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Prove that $\Box ABCD$ is a convex set whenever $\Box ABCD$ is a convex quadrilateral.

Things I know:

  • A set of points $S$ is said to be a convex set if for every pair of points $A$ and $B$ in $S$, the entire segment $AB$ is contained in $S$.

  • The diagonals of the quadrilateral $\Box ABCD$ are the segments $AC$ and $BD$

  • The angles of the quadrilateral $\Box ABCD$ are the angles $\angle ABC, \angle BCD, \angle CDA,$ and $\angle DAB$

  • A quadrilateral is said to be convex if each vertex of the quadrilateral is contained in the interior of the angle formed by the other three vertices.

How would I start this proof? Assuming that the quadrilateral $\Box ABCD$ is a convex quadrilateral.

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So I think we might be in the same geometry class. I think the best way to start this problem is to think of the two scenarios that could occur. Pick two points in the quadrilateral and think about what would happen if they were either the same point or two distinct points. Since you know you are working with a convex quadrilateral the line segment connecting the two points is also in ithe interior so the set must be convex. I'm not sure this will help but thats how I am thinking about it.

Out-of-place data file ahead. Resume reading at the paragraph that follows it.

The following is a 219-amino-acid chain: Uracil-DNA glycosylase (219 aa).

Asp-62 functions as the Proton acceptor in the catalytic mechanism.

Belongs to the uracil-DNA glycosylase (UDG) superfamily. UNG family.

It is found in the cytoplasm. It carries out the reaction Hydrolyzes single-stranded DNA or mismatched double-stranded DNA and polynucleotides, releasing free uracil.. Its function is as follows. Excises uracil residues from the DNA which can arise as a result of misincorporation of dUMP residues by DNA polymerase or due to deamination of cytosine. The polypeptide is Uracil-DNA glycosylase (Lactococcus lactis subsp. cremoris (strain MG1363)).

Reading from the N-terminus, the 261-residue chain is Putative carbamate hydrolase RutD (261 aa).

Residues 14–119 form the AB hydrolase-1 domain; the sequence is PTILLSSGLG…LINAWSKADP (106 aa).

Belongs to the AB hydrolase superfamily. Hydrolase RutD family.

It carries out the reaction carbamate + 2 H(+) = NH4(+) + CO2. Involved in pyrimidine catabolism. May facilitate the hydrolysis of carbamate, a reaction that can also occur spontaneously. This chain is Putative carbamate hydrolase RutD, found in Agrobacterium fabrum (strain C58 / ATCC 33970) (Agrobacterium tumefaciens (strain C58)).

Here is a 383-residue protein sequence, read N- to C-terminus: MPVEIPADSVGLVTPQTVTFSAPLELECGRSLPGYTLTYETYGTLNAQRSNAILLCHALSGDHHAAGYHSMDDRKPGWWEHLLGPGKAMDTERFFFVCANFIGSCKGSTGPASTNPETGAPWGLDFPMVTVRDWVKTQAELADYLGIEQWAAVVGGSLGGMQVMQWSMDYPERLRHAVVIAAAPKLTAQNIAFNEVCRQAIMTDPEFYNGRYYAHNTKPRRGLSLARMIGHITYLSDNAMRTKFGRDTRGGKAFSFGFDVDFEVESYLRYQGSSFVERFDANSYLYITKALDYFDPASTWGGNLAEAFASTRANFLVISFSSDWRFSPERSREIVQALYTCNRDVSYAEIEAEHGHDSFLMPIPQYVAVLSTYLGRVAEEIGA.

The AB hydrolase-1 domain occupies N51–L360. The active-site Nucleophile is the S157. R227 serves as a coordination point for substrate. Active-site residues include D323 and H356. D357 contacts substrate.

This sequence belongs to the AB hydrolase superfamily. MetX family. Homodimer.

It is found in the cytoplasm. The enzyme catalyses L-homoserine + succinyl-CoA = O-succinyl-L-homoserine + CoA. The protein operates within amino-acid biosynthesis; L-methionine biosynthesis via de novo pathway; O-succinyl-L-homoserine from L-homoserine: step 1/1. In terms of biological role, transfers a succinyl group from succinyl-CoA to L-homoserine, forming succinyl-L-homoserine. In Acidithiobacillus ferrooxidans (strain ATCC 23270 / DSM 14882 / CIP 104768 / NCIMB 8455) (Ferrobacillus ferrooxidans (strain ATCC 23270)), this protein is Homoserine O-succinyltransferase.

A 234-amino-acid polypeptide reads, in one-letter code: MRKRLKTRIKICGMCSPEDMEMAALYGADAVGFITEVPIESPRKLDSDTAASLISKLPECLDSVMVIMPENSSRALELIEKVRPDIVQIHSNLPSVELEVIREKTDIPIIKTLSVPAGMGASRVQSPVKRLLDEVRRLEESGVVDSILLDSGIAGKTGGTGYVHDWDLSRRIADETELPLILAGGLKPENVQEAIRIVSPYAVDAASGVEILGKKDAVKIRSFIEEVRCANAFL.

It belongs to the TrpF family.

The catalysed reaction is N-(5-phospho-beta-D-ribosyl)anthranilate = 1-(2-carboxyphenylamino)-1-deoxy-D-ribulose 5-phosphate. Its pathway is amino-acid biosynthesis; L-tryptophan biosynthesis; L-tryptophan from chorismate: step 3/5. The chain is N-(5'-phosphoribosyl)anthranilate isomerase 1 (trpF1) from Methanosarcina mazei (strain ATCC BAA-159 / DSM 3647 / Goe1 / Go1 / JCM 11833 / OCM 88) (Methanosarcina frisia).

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Assume that $R=ABCD$ is convex quadrilateral Consider angle at $A$, $C_A$ :

$$ C_A=\bigg\{ u\bigg( s\overrightarrow{AB}+(1-s) \overrightarrow{AD}\bigg)| s\in [0,1],\ u\geq 0 \bigg\} $$

Since $C\in C_A$ so there is $u_0,\ s_0\in (0,1)$ s.t. $$ \overrightarrow{AC}=u_0\bigg( s_0\overrightarrow{AB}+(1-s_0) \overrightarrow{AD}\bigg) $$

Since $B,\ D$ is not in same side wrt line containing $[AC]$, then $$ R= \triangle ACB\cup \triangle ACD$$

And similar argument implies that $$R=\triangle BDA\cup \triangle BDC$$

Hence $\angle ABC,\ \angle BCD,\ \angle CDA,\ \angle DAB$ are strictly less than $\pi$ so that we complete the proof

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